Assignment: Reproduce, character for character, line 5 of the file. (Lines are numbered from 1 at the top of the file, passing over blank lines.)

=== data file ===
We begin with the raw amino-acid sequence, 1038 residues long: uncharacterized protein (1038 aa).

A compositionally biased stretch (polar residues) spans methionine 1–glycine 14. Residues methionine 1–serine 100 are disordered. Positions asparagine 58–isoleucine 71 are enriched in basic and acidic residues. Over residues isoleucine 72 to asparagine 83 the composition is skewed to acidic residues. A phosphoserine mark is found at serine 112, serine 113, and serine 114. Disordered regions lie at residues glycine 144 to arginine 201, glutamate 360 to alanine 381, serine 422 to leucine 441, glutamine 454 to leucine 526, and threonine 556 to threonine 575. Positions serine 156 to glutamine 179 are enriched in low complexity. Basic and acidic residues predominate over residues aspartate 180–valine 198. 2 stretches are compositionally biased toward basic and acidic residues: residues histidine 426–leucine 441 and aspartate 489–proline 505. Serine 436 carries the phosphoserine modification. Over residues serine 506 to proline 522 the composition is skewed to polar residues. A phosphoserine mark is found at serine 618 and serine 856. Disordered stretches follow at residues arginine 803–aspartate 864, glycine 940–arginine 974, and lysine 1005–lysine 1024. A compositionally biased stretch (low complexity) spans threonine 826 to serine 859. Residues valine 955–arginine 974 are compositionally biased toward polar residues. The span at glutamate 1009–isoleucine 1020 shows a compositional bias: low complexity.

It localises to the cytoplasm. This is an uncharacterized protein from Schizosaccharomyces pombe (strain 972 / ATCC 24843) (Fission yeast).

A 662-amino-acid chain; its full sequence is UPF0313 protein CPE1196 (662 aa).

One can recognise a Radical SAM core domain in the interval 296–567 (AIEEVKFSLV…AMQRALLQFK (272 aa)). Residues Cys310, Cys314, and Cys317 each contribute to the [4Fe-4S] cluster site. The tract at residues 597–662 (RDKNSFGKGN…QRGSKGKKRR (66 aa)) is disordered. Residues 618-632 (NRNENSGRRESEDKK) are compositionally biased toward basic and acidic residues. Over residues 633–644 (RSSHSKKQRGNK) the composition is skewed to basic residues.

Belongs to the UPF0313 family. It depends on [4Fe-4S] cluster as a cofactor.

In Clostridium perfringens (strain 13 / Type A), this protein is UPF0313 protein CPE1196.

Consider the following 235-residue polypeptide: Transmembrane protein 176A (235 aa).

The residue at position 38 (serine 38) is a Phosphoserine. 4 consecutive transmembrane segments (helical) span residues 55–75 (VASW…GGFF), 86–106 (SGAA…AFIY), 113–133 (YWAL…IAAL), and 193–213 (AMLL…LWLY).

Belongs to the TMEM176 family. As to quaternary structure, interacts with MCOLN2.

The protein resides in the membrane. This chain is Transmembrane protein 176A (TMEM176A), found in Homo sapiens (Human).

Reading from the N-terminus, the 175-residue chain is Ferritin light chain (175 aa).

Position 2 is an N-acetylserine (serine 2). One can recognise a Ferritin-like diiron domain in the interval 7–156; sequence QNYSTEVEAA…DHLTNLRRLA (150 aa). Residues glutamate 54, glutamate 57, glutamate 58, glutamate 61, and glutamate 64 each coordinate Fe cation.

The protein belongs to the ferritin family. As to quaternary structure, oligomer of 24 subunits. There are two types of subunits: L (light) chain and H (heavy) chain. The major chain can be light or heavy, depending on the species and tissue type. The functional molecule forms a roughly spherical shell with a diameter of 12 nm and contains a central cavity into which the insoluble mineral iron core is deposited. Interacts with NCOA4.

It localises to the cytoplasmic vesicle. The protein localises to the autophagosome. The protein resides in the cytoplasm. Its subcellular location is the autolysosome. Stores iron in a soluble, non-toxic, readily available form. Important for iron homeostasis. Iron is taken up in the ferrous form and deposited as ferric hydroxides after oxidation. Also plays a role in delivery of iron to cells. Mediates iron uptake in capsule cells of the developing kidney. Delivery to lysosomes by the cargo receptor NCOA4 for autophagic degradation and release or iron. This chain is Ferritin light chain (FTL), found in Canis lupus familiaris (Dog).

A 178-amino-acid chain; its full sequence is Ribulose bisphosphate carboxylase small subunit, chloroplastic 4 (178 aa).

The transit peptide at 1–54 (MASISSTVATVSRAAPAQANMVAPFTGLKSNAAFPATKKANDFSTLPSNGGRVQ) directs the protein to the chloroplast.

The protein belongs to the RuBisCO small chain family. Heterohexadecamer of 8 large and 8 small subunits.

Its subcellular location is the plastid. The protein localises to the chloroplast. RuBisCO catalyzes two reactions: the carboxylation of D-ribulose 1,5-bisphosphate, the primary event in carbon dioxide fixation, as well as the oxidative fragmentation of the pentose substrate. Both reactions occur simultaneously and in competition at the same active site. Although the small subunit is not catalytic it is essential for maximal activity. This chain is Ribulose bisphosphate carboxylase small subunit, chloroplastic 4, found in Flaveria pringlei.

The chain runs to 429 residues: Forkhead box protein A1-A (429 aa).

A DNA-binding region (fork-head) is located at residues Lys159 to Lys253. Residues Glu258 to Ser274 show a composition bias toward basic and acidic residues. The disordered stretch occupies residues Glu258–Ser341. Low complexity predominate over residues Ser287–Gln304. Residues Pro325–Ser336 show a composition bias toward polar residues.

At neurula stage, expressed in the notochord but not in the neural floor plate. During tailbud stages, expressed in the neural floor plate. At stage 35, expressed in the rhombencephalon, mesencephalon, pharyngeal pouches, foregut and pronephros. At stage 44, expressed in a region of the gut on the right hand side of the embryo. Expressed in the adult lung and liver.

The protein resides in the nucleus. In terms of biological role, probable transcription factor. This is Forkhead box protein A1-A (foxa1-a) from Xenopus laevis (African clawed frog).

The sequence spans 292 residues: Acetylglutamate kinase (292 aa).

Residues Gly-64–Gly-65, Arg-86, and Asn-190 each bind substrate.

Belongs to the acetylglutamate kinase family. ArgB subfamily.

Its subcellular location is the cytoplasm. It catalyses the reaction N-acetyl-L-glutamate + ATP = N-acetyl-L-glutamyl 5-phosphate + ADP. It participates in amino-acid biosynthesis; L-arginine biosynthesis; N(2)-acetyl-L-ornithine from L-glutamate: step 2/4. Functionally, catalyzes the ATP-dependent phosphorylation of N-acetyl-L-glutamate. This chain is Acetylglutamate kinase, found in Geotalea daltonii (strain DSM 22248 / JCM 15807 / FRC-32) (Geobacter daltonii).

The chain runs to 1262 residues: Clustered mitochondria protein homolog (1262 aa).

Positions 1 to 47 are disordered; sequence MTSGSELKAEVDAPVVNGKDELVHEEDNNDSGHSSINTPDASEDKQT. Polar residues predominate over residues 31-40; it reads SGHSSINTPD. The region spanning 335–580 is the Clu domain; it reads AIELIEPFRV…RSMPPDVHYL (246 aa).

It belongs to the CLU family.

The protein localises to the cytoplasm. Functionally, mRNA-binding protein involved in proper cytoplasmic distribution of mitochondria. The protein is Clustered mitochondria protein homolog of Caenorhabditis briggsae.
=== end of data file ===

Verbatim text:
One can recognise a Radical SAM core domain in the interval 296–567 (AIEEVKFSLV…AMQRALLQFK (272 aa)). Residues Cys310, Cys314, and Cys317 each contribute to the [4Fe-4S] cluster site. The tract at residues 597–662 (RDKNSFGKGN…QRGSKGKKRR (66 aa)) is disordered. Residues 618-632 (NRNENSGRRESEDKK) are compositionally biased toward basic and acidic residues. Over residues 633–644 (RSSHSKKQRGNK) the composition is skewed to basic residues.